Over the objections of residents and public officials, the state said it will issue a permit that will allow a developer to destroy 18 acres of wetlands forest near the north shore of Staten Island in order to build a BJ’s Wholesale Club and a gas station, as well as lay enough asphalt to park 835 cars.
Written by Alexis Sottile. Read more from the article: https://bit.ly/39yh4GJ.
City Comptroller Scott Stringer expressed disappointment in DEC’s decision. “The Graniteville wetlands are a miracle, and they spared a community the worst of Sandy. I am deeply disappointed that DEC chose to ignore calls from Staten Islanders and allow a precious natural resource to be paved over in the name of development,” Stringer said.
Written by Sydney Kashiwagi. Read more from the article: https://bit.ly/39yh4GJ.
Situated between the neighborhoods of Old Place and Graniteville, this 42-acre woodlands has been growing in isolation for many decades, inside a triangle of land surrounded by strip malls and chain stores. Thousands of mature trees live here, some soaring 100 feet over the adjoining marshes of the Graniteville Swamp. Soon, more than half of this forest may be bulldozed to make way for a 28-acre development that will include a gas station, 838 parking spaces, and BJ’s Wholesale Club.
Written by Nathan Kensinger. Read more from the article: https://bit.ly/2WZ1VZS.
In this northwest corner of the Forgotten Borough, Velardi-Ward is one of dozens of Staten Islanders who have been waging a battle largely outside of the wider city spotlight, a stand against City Hall that they feel is a matter of life and death for the people who live in this part of the city.
Written by Alexis Sottile. Read more from the article: https://bit.ly/3g6IR3o.
After extensive surveys found there was no presence of an endangered turtle, a commercial development planned for a site next to a wetland area in Mariners Harbor has entered the public comment period.
Written by By Annalise Knudson. Read more from the article: https://bit.ly/32Zt2YB.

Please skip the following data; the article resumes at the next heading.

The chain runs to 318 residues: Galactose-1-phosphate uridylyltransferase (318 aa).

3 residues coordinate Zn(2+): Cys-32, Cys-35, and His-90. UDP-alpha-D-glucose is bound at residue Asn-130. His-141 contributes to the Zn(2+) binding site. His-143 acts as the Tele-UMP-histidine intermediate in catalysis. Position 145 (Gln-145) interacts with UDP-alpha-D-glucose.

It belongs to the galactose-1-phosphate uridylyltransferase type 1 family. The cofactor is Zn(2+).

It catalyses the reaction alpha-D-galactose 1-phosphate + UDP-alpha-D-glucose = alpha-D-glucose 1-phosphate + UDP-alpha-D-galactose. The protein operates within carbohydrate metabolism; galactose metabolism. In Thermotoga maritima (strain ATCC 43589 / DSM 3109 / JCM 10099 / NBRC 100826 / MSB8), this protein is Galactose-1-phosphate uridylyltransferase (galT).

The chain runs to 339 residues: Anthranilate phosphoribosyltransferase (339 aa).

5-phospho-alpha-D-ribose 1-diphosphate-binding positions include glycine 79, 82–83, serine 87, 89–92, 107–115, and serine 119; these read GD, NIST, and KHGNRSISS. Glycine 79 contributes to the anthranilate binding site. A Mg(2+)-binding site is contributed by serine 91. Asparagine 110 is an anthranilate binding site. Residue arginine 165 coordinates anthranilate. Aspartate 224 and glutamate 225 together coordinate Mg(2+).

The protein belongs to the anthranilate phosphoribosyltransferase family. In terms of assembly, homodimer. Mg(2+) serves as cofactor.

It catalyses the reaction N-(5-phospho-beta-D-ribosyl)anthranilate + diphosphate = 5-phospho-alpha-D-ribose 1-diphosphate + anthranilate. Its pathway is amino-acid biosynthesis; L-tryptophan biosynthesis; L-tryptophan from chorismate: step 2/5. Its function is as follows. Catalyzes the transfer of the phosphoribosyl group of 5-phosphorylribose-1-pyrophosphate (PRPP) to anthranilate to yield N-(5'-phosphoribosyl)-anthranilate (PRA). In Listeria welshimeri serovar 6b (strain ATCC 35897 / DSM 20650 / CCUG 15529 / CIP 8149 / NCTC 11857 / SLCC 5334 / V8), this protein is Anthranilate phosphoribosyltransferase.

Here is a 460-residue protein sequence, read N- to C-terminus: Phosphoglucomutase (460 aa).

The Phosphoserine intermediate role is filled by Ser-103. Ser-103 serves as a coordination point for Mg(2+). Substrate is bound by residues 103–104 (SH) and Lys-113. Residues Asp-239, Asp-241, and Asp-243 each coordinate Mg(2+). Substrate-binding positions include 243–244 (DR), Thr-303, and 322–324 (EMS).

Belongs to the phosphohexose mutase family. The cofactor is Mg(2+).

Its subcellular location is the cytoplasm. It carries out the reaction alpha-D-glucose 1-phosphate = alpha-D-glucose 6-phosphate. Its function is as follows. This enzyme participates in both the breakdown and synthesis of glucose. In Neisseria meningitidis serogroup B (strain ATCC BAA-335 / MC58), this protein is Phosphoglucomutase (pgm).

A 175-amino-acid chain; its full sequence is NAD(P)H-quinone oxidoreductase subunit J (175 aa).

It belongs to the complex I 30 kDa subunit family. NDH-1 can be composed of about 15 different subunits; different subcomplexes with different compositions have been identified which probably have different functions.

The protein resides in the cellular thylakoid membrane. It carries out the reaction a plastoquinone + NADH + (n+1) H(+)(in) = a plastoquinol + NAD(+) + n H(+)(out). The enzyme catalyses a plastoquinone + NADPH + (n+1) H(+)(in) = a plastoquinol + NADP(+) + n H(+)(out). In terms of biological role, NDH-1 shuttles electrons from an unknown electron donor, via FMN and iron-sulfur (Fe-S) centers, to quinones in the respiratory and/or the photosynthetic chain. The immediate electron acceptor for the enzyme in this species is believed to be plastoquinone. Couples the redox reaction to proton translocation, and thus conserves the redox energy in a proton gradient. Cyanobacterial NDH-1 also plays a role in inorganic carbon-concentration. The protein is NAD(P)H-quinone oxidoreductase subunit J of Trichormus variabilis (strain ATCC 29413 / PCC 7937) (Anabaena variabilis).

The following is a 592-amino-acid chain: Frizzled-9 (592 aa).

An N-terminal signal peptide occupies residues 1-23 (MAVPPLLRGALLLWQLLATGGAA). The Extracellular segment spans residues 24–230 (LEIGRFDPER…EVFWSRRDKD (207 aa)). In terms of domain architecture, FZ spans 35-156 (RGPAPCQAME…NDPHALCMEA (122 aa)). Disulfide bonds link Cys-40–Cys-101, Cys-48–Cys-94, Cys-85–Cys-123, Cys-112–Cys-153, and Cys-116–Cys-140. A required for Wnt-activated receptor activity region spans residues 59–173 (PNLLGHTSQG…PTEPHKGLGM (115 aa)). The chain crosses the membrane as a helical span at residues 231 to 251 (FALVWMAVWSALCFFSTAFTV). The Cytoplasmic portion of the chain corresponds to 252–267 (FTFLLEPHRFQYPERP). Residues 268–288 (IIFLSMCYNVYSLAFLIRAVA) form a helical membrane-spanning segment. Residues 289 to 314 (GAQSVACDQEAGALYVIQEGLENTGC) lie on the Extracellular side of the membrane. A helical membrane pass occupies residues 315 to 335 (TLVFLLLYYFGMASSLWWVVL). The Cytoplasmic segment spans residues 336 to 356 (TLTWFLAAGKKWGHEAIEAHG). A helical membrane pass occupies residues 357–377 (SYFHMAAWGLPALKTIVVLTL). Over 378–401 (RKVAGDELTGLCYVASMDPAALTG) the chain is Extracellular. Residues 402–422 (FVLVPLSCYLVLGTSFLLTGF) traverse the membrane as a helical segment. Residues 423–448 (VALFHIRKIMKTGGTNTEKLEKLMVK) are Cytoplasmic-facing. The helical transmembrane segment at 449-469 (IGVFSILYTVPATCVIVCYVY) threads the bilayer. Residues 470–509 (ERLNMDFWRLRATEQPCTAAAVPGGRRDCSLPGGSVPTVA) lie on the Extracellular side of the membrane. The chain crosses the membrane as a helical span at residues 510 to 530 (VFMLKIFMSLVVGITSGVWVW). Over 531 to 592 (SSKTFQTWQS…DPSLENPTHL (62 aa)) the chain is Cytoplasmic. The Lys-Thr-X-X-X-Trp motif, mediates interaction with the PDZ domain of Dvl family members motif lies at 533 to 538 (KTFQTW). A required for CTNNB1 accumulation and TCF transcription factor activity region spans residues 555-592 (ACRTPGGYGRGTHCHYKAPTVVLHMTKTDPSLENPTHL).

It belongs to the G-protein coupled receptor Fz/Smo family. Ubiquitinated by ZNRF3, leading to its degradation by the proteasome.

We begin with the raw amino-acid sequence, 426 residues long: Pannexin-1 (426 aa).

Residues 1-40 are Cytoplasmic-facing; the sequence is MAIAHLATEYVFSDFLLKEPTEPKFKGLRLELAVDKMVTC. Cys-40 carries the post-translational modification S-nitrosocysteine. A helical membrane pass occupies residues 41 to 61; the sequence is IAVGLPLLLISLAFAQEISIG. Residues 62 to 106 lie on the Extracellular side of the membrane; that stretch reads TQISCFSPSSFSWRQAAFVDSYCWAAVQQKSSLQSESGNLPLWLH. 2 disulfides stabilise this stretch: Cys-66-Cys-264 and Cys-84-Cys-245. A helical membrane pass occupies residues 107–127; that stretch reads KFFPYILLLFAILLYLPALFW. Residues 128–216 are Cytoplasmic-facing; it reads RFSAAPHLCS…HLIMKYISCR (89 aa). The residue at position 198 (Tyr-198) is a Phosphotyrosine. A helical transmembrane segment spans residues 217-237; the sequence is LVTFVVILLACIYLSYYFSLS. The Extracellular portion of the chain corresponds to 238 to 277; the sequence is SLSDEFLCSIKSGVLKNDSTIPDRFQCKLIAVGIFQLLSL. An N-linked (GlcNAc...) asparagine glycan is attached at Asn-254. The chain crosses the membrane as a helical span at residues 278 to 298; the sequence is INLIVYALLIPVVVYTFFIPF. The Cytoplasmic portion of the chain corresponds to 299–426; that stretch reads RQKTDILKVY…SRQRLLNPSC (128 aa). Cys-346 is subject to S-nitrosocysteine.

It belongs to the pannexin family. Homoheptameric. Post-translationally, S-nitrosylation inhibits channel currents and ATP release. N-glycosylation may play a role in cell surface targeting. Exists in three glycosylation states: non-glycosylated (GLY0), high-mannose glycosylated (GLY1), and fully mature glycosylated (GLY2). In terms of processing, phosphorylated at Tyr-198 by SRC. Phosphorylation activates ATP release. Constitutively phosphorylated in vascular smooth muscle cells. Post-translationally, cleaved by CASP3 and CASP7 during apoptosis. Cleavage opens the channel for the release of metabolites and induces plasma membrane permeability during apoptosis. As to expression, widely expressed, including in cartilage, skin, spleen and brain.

During Superstorm Sandy, low-lying areas like Canarsie, Red Hook and Midland Beach were among the worst hit but some neighborhoods escaped with the help of their local wetlands, which serve as a natural defense against storm surges. In the northwest corner of Staten Island some residents have been fighting to preserve their wetland site from an impending development sanctioned by City Council in 2017.
Written by Avery Miles. Read more from the article: https://bit.ly/2X3qqoT.
After more than a year of community opposition to a commercial development planned for a site next to a wetland area in Mariners Harbor, the biggest obstacle the developers now face may be in the form of a reptile. It’s believed that the eastern mud turtle, which is on the New York State list of endangered species, may reside in the area behind United Cerebral Palsy at 2324 Forest Ave.
Written by Annalise Knudson. Read more from the article: https://bit.ly/305gE7O.
Since Houston, Texas was founded nearly two centuries ago, Houstonians have been treating its wetlands as stinky, mosquito-infested blots in need of drainage. Even after it became a widely accepted scientific fact that wetlands can soak up large amounts of flood water, the city continued to pave over them. In recent days, the flooding caused by Hurricane Harvey has raised water levels in some parts of the watershed high enough to completely cover a Cadillac. The vanished wetlands wouldn’t have prevented flooding, but they would have made it less painful, experts say.
Written by Ana Campoy & David Yanofsky. Read more from the article: https://bit.ly/2PjcLpl.
NY/NJ Baykeeper has a significant interest in preserving open space in Staten Island, particularly in a neighborhood as already well developed as Graniteville. Adding yet another unnecessary retail development in place of a beautiful wooded area raises significant concerns, as it is not supported by local need or desire. The fact that this particular development abuts a significant tract of protected tidal wetlands only compounds the issue, putting even more green space at risk of loss.
Written by Debbie Mans. Read more from the letter: https://bit.ly/30naqA4.
On July 7, 1997, roughly nine acres of land in the neighborhood of Graniteville were assigned to the New York City Department of Parks and Recreation. This area of land is within the site known as Graniteville Swamp, which is five times the size of the acreage assigned to the Parks Department. On June 1, 2000, another addition was made to what is now known as Graniteville Swamp Park. This little sliver of land, in addition to the original portion obtained by the Parks Department, account for close to nothing when they are compared to the size of the swamp.
Written by Anthony Licciardello. Read more from the article: https://bit.ly/39Sog0q.